Insurers in the personal motor sector are at last realising that survival depends on being able to charge customers more – there’s simply no other option left. Insurance Times looks at how rising bodily injury claims, aggregators and claims farming have affected the industry’s sustainability

Profit in personal motor insurance is about as rare as a celibate footballer. If the insurance industry needed a reminder of the damaging effect of cut-price premiums in the sector, it got it in spades this summer.

First-half financial results from a raft of insurers revealed deep fault lines in personal motor insurance, with most companies continuing to post sharp falls in sector profitability. Only Admiral bucked the industry trend, with its motor book posting a 30% increase in first-half profits this year on the back of a combined ratio of 83%, way ahead of 120%-plus combined ratios of rival insurers’ motor books.

QBE and HSBC both left the personal motor market last year, saying the sector is unprofitable. This summer they were joined by NIG. Bearing in mind that NIG’s parent, RBSI, is one of the UK’s biggest insurers, you can be forgiven for thinking there is no hope left for the sector.

Ripe for rises

Previous attempts to address falling profits in personal motor – through increased premiums – have fallen by the wayside, with rises proving unsustainable in what is probably the most competitive of all insurance markets.

But this year things are different. A raft of sector indicators distinctly reveal that rates for personal motor insurance are hardening, and the industry consensus is that there is a determination among insurers to hold the line and avoid falling prey to cut-price competition.

Zurich, Aviva, RSA, Fortis and Direct Line have all pushed through double-digit rate rises in personal motor premiums in the first half of this year. Irish insurer Quinn, which left the UK market when it was placed in administration, is back in the arena with a limited range of products and is now selling at much higher premium levels. Admiral, despite its bullish first-half performance, has followed suit and increased premiums by around 14% so far this year.

“Personal motor rates have hardened enormously,” says AXA?managing director of personal lines intermediary Mike Keating. “In a year you are seeing upwards of 30% in motor rates, and it is still continuing. We’ve been increasing rates from the end of 2008 through to 2010. Ultimately, private motor is not profitable and insurers need to address that – and that basically means insurers need to get more premium.”

Swinton chief executive Peter Halpin adds: “The market has moved collectively in an upward direction more than it has done in previous years. Insurers have sustained the increase for longer than they have done previously. It reflects the fact that a lot of insurers were under water in terms of their underwriting results, so they have had no alternative but to increase premiums.”

One recent snapshot, July’s EMB car insurance price index, reveals that the average cost of a comprehensive car insurance policy increased 14.2% in the second quarter of this year, giving rise to a 31% jump in the cost of comprehensive policies in the year from July 2009. In the last three months alone, premiums have risen on average by 11.5%, while drivers under the age of 30 have seen their premiums increase by 13.4%, according to AA figures earlier this month.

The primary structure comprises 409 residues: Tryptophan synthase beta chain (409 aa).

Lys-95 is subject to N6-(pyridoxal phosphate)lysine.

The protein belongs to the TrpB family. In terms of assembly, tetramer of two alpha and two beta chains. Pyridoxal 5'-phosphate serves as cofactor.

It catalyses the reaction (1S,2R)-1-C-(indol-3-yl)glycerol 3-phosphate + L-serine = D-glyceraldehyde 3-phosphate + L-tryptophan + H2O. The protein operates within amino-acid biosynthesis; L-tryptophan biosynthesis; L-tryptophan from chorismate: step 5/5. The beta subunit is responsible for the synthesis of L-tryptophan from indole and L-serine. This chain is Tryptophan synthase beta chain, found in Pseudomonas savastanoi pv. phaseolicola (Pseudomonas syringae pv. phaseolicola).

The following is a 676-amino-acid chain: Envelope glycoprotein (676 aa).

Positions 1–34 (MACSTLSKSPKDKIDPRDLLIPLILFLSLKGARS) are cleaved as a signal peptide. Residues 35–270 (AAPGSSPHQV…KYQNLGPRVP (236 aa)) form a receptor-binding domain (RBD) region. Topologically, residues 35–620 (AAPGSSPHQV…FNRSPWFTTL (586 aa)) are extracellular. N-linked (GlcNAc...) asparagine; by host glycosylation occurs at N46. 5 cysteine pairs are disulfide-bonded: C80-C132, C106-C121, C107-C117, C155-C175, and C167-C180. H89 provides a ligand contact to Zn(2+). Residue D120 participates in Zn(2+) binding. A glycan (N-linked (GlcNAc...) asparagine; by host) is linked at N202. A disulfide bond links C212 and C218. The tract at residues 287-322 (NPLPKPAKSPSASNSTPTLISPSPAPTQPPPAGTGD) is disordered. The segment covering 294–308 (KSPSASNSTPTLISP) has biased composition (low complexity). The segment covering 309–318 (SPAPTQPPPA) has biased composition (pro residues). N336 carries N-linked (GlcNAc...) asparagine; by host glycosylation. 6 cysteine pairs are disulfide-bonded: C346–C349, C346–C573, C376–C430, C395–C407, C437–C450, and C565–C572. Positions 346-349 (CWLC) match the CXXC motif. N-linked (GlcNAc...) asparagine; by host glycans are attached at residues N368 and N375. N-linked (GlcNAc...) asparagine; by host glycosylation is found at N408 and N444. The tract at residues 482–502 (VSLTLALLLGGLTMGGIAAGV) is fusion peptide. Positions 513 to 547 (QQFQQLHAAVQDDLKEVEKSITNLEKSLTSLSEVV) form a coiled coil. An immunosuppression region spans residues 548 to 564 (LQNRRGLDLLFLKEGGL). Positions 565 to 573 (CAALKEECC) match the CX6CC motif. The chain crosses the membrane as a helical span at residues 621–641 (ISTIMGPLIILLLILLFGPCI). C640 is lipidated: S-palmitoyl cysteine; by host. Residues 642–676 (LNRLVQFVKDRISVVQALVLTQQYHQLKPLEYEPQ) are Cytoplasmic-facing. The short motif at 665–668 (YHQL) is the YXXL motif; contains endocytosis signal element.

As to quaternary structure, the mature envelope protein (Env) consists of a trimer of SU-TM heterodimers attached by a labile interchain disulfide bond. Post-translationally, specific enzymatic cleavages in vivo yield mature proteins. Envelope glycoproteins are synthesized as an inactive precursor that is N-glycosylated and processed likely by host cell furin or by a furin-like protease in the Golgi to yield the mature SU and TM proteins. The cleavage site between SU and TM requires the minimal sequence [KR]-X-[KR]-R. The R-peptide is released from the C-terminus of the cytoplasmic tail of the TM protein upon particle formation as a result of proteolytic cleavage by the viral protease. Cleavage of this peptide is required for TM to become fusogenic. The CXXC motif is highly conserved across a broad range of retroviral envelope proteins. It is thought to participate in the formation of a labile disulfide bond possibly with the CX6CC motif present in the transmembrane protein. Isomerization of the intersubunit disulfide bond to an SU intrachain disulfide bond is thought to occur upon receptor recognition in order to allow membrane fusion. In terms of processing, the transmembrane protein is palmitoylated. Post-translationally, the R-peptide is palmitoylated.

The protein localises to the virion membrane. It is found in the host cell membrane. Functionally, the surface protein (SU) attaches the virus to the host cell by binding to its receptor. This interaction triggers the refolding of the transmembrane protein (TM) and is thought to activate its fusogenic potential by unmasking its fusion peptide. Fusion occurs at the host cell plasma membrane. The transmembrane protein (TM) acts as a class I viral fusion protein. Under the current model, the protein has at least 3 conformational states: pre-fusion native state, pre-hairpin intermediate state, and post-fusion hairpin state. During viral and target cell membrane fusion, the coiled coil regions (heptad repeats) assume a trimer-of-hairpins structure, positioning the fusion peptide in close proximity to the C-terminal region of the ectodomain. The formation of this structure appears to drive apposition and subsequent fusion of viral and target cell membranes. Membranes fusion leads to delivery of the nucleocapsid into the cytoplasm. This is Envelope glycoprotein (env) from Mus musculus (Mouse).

Adding insult to injury

The principal driver behind the need to push up personal motor rates is the sharp increase in bodily injury claims faced by insurers. The rise in such claims has seriously affected insurers’ business pricing models, plunging personal motor deep into the red.

In 2009, the average cost of bodily injury claims per vehicle jumped more than 10% for claims of under £100,000, according to EMB. In addition, the number of claimants per claim also rose. Earlier this year, Zurich said that a 30% increase in bodily injury claims in the sector had resulted in a 50% increase in the cost of covering bodily injury losses.

“Third-party claims, particularly bodily injury claims, are a big factor in the problems facing the sector,” Halpin says. “Bodily injury claims have been increasing well above the rate of premium increases. That has left insurers exposed to such an extent that they’ve basically had to implement increases in premiums simply to keep pace with claims inflation.”

To a large extent, insurers have brought the problem on themselves through forlorn attempts to build market share based on what amounted to inadequate pricing. “Insurers were quite slow to address the increase in claims inflation led by bodily injury claims,” explains Deloitte insurance partner Ian Clark. “The rise in claims farming appears to have taken some insurers by surprise.”

You don’t have to be Hercule Poirot to detect the correlation between the rapid increase in third-party claims and the equally rapid expansion of the claims farming industry. The number of claims management companies operating in the UK has more than doubled from 1,400 in 2008 to more than 3,000 today.

“Claims farming is a large part of the problem,” says Keating. “AXA and other insurers want to address claims and pay out third-party injuries where their insured is at fault.

“The problem now is that it can become a feeding frenzy, with everyone wanting to take a cut out of every claim. The number of people now involved in this food chain restricts the ability of an insurer to settle claims speedily, and that drives up costs. The frequency of motor injuries is actually down, but on third-party injuries we’re actually getting more claimants.”

There is little doubt that we are more savvy than our parents’ generation about claiming for personal injury in the event of an accident.

Claims management companies’ advertisements, which urge viewers to get in touch to pursue claims for personal injury, are a staple of daytime television. It is this zeal on the part of such companies that sticks in the craw of the insurers, particularly since many of these companies are acting on referrals from insurance brokers.